Achievement in public office takes a backseat to fear in today’s politics. Consider the case of Sen. Maria Cantwell as she readies to run for a fifth term in the world’s greatest deliberative body.
Cantwell has been on a roll of late. She guided the CHIPS bill through Congress, a measure designed to restore and underwrite U.S. manufacture of computer chips. She pulled off a master strategy, using the federal Clean Water Act to bring down a massive proposed mine that threatened the salmon fishery of Alaska’s Bristol Bay.
Yet, Cantwell’s initial mailings come down hard on a single theme: MAGA Republicans are likely to come after me. Cantwell has enjoyed a couple of easy campaigns, even taking time off to climb the 13,700-foot high Grand Teton while on a Jackson, Wyoming, fundraising foray.
Listen, however, to her description of last year’s reelection race of seatmate Sen. Patty Murray. “Republicans smelled an upset — and a bigger than expected red wave. Outside national groups poured in more than $20 million, making the 2022 Senate election the most expensive in Washington’s history.”
Already, Cantwell predicts, “you can bet national Republicans are already strategizing on how to beat me . . . Using their red-meat rhetoric and false claims of election fraud, they’ll try to siphon off enough votes in blue counties to defeat me and retake the Senate.” Patty Murray chimes in with a supportive letter, albeit with a different estimate of the financial onslaught directed at her: “In all, more than $10 million (most of it from hidden donors) was spent in a non-stop smear campaign against me — making the 2022 campaign the most expensive congressional campaign in state history.”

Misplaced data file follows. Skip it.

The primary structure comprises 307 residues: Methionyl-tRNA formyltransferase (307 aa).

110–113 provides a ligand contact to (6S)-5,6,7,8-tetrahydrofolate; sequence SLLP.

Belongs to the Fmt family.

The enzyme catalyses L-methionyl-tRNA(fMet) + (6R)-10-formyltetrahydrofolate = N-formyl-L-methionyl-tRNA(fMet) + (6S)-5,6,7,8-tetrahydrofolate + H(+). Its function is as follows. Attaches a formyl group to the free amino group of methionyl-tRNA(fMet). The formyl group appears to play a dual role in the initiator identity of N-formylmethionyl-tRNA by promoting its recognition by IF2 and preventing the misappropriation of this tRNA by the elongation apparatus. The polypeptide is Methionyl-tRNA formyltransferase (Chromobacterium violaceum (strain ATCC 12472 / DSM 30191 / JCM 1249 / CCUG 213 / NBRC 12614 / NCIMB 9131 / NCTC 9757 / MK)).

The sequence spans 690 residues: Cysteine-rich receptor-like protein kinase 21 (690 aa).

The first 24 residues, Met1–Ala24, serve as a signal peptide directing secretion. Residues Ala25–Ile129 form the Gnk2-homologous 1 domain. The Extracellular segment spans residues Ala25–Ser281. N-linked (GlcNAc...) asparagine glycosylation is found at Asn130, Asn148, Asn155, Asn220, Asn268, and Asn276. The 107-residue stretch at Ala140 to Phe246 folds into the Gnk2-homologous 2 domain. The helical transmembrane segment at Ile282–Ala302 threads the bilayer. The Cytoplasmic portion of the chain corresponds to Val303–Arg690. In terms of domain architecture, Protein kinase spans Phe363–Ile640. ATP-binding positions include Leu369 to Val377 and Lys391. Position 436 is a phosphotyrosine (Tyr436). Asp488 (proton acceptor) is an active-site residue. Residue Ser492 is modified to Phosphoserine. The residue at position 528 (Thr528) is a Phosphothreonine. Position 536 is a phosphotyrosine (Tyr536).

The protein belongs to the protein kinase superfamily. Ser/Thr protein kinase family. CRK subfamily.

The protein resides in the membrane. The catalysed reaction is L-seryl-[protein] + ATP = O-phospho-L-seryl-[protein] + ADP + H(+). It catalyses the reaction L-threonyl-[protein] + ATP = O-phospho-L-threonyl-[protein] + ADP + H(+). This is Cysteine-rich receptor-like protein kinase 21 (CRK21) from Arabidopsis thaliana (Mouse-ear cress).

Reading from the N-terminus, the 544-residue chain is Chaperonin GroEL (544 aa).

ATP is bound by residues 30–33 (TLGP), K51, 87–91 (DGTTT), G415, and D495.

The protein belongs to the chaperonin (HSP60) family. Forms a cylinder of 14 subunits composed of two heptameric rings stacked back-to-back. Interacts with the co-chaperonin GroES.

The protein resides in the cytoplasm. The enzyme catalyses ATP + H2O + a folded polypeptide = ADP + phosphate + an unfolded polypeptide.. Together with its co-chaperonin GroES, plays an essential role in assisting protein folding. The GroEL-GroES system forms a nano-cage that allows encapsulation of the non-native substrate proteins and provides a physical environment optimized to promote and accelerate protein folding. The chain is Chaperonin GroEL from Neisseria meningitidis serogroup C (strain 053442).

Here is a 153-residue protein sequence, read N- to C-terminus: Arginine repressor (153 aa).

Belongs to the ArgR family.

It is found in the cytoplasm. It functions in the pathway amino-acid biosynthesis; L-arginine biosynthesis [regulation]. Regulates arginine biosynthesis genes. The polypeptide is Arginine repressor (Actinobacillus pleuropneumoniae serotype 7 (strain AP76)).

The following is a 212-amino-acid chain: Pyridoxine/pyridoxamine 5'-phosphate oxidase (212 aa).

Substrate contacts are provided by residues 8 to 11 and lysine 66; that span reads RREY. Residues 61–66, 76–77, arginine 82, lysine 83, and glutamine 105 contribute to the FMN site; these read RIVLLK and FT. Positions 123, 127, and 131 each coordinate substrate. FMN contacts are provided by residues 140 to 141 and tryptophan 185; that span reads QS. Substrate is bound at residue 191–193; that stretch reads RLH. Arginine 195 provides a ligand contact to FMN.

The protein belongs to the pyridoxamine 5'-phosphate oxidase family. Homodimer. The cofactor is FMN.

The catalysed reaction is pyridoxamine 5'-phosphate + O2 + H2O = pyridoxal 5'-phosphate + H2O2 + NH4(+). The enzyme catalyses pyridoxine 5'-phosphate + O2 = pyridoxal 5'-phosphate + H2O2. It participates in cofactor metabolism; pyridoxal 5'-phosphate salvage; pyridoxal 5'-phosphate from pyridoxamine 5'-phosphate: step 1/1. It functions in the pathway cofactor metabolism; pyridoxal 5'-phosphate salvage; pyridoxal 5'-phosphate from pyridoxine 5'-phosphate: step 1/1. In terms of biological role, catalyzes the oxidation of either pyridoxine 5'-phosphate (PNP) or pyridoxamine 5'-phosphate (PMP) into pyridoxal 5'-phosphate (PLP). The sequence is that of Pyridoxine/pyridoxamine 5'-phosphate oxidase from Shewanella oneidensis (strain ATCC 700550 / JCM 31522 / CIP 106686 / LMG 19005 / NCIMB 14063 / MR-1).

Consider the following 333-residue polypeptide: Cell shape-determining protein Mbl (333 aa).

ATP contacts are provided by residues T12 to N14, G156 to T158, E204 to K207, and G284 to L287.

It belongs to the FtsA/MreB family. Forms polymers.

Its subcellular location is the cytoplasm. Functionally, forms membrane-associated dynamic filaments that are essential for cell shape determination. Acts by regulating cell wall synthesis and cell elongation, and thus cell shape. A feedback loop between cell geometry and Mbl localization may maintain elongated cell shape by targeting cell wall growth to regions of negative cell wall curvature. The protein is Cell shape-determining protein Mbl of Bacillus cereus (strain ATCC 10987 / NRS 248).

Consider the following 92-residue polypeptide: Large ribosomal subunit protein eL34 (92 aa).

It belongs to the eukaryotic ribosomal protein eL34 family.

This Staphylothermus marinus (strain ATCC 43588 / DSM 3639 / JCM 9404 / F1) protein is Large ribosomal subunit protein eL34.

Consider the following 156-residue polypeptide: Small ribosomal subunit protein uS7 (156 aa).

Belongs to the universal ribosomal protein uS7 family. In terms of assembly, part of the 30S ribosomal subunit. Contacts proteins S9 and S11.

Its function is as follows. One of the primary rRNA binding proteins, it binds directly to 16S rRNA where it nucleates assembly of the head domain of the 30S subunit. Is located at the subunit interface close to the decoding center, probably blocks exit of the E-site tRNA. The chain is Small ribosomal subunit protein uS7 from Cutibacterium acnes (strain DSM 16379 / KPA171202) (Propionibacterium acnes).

Washington is not MAGA-land, witness the upset of Trump-backed candidate Joe Kent by Democrat Marie Gluesenkamp-Perez in Washington’s 3rd District. Murray was powered to victory by a 400,000-vote margin in populous King County. A pair of Republican-linked polling firms — Trafalgar and Moore Information — ended up with egg on their faces with predictions that GOP nominee Tiffany Smiley was rapidly gaining. (Smiley lost by a large margin.)
Should Cantwell win reelection, the Murray-Cantwell team will be guaranteed a 28-year run, exactly the tenure of that enjoyed by the “gold dust twins” Sens Warren Magnuson and Henry Jackson between 1952 and 1980. Murray is chair of the powerful Senate Appropriations Committee, a provider role once filled by Maggie. Cantwell is in a policy making position as chair of the Senate Commerce, Science & Technology Committee.
“We need to prepare for the political fight of our lives,” writes Cantwell. That’s probably true of Democratic Sens. Jon Tester in Montana and Sherrod Brown in Ohio, but far less likely here. Senate Republican Leader Mitch McConnell did commit to helping the 2010 race against Murray, but lost.
My prediction: The “corporate cash and unrelenting attacks” will be deployed elsewhere. The state’s ambitious Democratic House members will have to cool their heels. And, having summited Kilimanjaro, the Grand Toronto and Mount Rainier, Maria Cantwell will need to find another mountain to climb.